A Love Letter to my Fellow Title I Teachers

Dear Fellow Title I Teacher:

Don’t compare yourself to other teachers. You are amazing. You work hard. Even if they don’t tell you, your students appreciate and love you! You may be one of the few stable things in their life! When you look at where your students are “on the charts”, often they fall behind their peers from better funded schools with intact families. But when you look at how far they have come, you can be proud because you helped them get there.

Most of my fellow teachers don’t know what it’s like to have a student SUDDENLY not be in your class anymore – with no warning or pre-planning. When you try to call or email – maybe to get an instrument back or just ask how they are –  you find everything has been disconnected. You know what it’s like!

Most of my fellow teachers don’t know what it’s like to have the $20 yearly instrument fee seem impossible for some parents to pay. Many struggle with just paying the rent and buying food. You know what it’s like – and I bet you spend some of your own money just on the supplies you need to teach!

Most of my fellow teachers don’t know what it’s like to have a student share their “good news”. And what is the good news? My uncle’s prison sentence was reduced from 5 years to 3 years. Although you would never ask it yourself, a student inevitably asks “what is your uncle in prison for?” The answer is armed robbery. You know what it’s like.

Most of my fellow teachers have never had a former student murdered in a gang fight on the school’s track over the summer. Most don’t know the heart-wrenching torment of examining oneself and thinking – sometimes out loud sometimes to themselves – “could I have done more for that student when he was in my class four years ago.” Self-reflection is good, but you probably did all you could. You know what it’s like.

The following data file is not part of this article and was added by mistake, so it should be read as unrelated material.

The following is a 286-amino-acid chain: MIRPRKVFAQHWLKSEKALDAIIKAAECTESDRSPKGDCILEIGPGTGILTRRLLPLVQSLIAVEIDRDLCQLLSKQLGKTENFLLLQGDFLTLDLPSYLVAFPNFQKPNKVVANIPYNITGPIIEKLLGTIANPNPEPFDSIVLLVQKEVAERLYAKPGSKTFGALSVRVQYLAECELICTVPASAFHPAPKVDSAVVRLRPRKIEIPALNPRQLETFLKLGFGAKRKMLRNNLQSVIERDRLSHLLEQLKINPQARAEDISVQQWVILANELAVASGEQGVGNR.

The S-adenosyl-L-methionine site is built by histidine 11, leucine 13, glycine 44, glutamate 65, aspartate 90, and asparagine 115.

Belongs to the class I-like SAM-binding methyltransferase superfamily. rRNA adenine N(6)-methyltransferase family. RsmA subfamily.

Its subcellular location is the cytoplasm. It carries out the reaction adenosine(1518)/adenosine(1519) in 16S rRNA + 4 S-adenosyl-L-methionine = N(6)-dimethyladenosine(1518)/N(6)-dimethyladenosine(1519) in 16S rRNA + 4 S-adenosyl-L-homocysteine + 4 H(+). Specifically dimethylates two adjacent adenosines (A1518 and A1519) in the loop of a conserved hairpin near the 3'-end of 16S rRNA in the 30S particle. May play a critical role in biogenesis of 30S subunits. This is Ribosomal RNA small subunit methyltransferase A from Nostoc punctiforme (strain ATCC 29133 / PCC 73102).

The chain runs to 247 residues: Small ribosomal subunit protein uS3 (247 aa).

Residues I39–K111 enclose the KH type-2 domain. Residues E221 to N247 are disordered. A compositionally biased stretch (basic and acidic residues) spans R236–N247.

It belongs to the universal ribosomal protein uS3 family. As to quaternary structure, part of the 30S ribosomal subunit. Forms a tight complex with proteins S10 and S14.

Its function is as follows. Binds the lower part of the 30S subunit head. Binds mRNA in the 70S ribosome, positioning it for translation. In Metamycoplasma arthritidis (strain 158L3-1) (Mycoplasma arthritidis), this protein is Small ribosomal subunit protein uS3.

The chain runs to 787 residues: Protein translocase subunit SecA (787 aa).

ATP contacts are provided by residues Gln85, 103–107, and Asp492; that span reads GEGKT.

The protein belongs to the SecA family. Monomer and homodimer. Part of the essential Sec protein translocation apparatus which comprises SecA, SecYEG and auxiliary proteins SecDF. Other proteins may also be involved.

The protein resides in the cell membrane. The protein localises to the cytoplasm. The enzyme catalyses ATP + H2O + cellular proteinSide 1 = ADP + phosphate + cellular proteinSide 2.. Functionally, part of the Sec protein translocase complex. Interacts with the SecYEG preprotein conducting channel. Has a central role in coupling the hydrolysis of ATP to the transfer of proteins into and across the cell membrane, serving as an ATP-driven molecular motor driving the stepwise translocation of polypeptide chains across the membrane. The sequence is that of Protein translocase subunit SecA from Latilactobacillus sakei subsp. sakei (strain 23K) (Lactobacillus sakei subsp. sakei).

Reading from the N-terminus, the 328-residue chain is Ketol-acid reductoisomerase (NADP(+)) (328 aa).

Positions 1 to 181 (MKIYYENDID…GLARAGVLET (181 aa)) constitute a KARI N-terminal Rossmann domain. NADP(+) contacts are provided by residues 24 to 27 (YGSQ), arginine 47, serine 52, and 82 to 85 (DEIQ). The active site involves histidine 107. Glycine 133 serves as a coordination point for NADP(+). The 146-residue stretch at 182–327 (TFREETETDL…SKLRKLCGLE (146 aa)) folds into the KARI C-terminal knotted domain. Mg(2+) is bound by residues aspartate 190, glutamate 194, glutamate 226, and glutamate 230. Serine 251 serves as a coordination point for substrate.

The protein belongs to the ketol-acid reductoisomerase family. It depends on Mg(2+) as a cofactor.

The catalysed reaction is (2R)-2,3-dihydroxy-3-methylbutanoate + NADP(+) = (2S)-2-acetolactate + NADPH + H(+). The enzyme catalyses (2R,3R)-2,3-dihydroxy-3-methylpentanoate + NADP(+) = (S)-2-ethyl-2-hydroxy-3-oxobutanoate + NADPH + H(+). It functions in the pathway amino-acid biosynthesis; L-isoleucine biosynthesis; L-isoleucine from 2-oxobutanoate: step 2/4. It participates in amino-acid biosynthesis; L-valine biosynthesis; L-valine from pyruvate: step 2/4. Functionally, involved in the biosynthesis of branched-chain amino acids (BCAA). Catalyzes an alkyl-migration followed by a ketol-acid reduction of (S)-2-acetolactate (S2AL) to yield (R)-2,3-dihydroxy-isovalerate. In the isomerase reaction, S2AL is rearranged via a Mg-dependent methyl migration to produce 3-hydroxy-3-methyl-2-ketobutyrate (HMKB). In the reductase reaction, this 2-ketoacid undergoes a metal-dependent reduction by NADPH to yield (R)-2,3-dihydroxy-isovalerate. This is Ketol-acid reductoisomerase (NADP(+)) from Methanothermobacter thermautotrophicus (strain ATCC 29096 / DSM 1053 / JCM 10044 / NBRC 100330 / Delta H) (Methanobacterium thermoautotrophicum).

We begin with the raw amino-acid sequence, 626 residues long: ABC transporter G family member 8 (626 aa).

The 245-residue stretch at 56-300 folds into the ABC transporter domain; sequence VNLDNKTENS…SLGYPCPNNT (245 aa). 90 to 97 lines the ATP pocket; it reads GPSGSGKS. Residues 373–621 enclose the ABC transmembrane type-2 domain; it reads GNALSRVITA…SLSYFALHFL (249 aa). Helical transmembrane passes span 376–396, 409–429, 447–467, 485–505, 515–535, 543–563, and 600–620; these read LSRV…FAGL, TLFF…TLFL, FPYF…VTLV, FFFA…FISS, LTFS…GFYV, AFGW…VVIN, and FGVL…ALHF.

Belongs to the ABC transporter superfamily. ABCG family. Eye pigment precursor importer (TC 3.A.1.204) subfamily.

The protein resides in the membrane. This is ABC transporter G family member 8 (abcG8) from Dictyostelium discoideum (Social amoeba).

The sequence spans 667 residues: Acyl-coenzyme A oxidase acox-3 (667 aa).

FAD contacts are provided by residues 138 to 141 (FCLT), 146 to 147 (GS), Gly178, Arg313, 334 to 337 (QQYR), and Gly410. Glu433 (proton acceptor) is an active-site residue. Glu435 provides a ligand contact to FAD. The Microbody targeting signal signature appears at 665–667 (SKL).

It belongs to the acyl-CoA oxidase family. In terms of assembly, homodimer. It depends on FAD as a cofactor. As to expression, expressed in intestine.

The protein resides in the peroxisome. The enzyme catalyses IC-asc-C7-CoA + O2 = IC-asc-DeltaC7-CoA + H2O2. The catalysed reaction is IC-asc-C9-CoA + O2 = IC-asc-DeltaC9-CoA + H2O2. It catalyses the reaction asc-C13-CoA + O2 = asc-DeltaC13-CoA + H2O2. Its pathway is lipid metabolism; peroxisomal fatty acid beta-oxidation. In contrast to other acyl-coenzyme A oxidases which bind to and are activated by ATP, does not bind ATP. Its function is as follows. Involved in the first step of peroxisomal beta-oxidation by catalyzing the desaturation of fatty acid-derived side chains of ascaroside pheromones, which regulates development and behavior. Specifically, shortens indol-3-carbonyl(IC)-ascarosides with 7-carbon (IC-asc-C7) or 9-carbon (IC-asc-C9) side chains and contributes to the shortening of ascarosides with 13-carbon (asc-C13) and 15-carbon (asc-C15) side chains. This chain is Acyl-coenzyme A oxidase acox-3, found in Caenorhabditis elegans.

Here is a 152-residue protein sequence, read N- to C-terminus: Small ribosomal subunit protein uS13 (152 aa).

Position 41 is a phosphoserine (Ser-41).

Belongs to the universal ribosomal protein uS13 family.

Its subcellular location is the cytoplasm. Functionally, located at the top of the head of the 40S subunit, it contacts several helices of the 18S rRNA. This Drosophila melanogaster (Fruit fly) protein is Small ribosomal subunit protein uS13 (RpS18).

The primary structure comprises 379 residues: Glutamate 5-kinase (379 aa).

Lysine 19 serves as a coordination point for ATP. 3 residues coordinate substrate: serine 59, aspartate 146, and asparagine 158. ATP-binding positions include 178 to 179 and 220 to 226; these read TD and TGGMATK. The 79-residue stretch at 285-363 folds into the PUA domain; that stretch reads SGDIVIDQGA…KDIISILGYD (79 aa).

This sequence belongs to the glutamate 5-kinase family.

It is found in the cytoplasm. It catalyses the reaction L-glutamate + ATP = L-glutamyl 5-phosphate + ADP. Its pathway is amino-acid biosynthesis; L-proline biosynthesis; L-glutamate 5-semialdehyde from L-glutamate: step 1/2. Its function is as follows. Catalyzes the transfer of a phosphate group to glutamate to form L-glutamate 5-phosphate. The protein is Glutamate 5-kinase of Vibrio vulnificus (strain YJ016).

Stop comparing yourself to the suburban teacher where the families are all making a decent income and are able to support what their students are doing. You DO make a difference. Love the students under your care. Make sure you take time for yourself. The emotional stress can sap the life out of you. Decide what time you are leaving school each day and follow through with that. Have a hobby. Read a book. Exercise. Eat well. We need you to be around for a long time!

With Love and Respect,
James Divine

* James is in his 22nd year of teaching band and orchestra. He has taught at an exclusive private school, a suburban high school, and now teaches at a Title I school in Colorado Springs. James’ single mom was on welfare and food stamps for part of his growing up years. For about a year the family was also homeless (by today’s definition). Even though they weren’t called that at the time, James attended several Title I schools in the 1970s and early 1980s. James believes that the teachers he had SAVED HIS LIFE. He understands where his current students are coming from. James hosts The Music Ed Podcast, which you can find on iTunes or at www.jamesdivine.net.